Pink Pistols aims to arm the LGBTQ community against hate crimes


SEATTLE, Washington, February 18, 2022 – “Pick someone of your own caliber” is the motto of the Pink Pistols, an LGBTQ gun advocacy organization in the United States and Canada that advocates the use of legally owned and concealed firearms for the sexual minority community self-defense.

In the public eye, gun rights are often affiliated with conservative ideology and LGBTQ rights are seen as liberal. Pink Pistols, a non-partisan and apolitical group, tries to break down these prejudices by showing its members that gun rights are for everyone, regardless of their political beliefs. They are not sponsored by the NRA, entirely self-funded and exclusively run by volunteers.

Sharyn Hinchcliffe

“There are the liberal gun owners, there is the liberal gun club, there are the socialist rifle associations. There are many other gun groups and our members span the political spectrum,” Sharyn Hinchcliffe, Pink Pistols Seattle-Tacoma chapter administrator, told the Lynnwood Times. “We have had members who are part of the Republican Party, members who are members of the Democratic Party. We had members who are part of the socialist party as well as the libertarian party. The only thing I try to influence is to be respectful. Being able to defend yourself is outside of politics.

Sharyn Hinchcliffe became involved with the Pink Pistols after the 2016 Pulse club shooting in which 29-year-old Omar Mateen killed 49 people and injured 53 at a gay nightclub in Orlando, Florida .

For Hinchcliffe, tragedy struck close to home, having plenty of family and friends in South Florida’s LGBTQ community.

“Since I couldn’t help my family there, I decided to help my community here,” Hinchcliffe said.

The Seattle-Tacoma Chapter meets once a month, usually at local gun ranges, to teach gun safety and answer any questions they may have about firearms in general.

These encounters are not exclusive to those who identify as LGBTQ or those who own a gun. In many cases, participants have never touched a gun before. The Pink Pistols are there to inform and instruct in these situations.

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“We try to create a welcoming environment so that people can safely learn their options if someone wants to learn gun safety,” Hinchcliffe said.

Hinchcliffe told the Lynnwood Times that their organization attracts many women because they know no one will judge them.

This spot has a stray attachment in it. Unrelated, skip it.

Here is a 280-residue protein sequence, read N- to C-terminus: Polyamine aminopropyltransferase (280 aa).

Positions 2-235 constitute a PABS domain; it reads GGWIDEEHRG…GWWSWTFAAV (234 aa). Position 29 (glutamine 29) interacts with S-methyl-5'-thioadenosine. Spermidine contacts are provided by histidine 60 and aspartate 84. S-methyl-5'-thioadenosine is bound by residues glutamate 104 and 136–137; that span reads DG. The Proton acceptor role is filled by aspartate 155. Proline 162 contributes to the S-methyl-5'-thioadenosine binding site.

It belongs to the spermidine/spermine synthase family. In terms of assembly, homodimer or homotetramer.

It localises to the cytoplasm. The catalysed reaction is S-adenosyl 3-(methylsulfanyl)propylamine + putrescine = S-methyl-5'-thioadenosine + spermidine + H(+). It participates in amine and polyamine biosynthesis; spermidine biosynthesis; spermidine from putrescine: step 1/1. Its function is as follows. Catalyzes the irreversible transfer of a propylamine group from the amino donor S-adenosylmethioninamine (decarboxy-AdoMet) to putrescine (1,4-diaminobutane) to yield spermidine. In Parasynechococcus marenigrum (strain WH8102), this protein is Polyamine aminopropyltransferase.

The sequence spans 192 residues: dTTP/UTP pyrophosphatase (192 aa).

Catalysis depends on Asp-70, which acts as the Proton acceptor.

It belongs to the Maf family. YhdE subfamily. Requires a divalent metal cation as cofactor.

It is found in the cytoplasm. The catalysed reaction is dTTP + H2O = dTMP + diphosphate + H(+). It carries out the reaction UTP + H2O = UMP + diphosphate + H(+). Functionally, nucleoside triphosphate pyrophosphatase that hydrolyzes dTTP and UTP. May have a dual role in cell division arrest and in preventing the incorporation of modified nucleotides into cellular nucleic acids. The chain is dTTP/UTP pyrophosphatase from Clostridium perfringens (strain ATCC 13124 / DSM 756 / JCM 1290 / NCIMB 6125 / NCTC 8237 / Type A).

“You don’t have to feel pressured into a lineup that historically, by reputation, is very male-centric and overbearing. It doesn’t happen with us,” Hinchcliffe said. “We have lots of women, lots of ethnic minorities – everyone is welcome.”

Often the Pink Pistols go out to eat and socialize, furthering their sense of community.

The organization was founded in 2000 by Massachusetts libertarian activist Doug Krick after reading a article by Jonathan Rauch.

“Thirty-one states allow all qualified citizens to carry concealed weapons. In these states, homosexuals should undertake organized efforts to become familiar with firearms, learn how to use them safely, and carry them. They should set up Pink Pistols task forces, sponsor shooting lessons and help homosexuals get licenses to carry. And they should do it in such a way as to get as much publicity as possible,” founder Jonathan Rauch wrote in Salon Magazine, March 13, 2000.

Over the past 22 years, the organization has grown to 36 chapters across the country with over 7,000 current members.

“People who have learned to shoot and are comfortable with it are less likely to be victims of hate crimes, rape, violent abuse and assault because you have the ability to defend yourself,” said Hinchcliffe.

On September 23, 2018, trans woman Erin Palette became president of the organization.

“She is a wonderful woman, and I am blessed and honored to be able to work with her in the chapters under the leadership she has with Nationals,” Hinchcliffe said.

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Although the Pink Pistols do not have an official Snohomish County chapter, their Seattle chapter plans to expand north end fixtures in Arlington and Everett. For anyone interested in starting an official Snohomish County chapter, fill out a form at or contact Sharyn Hinchcliffe or the Pink Pistol National Office.

“Here in western Washington, we all work together to try to promote the different events so people know they have a place to go,” Hinchcliffe said.

In normal times, the Pink Pistols tents can usually be found at Pride Festivals and Block Parties to ask questions. As the state begins to reopen, they hope to return to these sites to meet individuals one-on-one to offer all the advice they can, including less-than-lethal options for those who might feel uncomfortable. with weapons, such as tasers, stun guns and pepper spray. Additionally, they connect those interested in alternative self-defense options to area martial arts dojos, particularly Brazilian jiujitsu.

Pink Pistols also works with local organizations to educate children about gun safety and help prevent gun suicide.

In addition to teaching and practicing gun safety, the Pink Pistols are heavily involved in gun advocacy, most recently protesting new Senate gun bills in Olympia.

“Women have been killed while waiting for authorization from the local police to buy a firearm against their attacker. I know members of the LGBTQ community here in Washington who have [also] was brutally assaulted. . . . So what does it mean to own a gun? It means having the means to protect yourself and the people you care about,” Hinchcliffe said.

This coming Saturday, February 26, the Seattle-Tacoma Pink Pistols chapter will meet at the Bullseye Shooting in Tacoma, right next to the Tacoma Dome. To learn more about this and other events, or the organization in general, visit their Facebook page at


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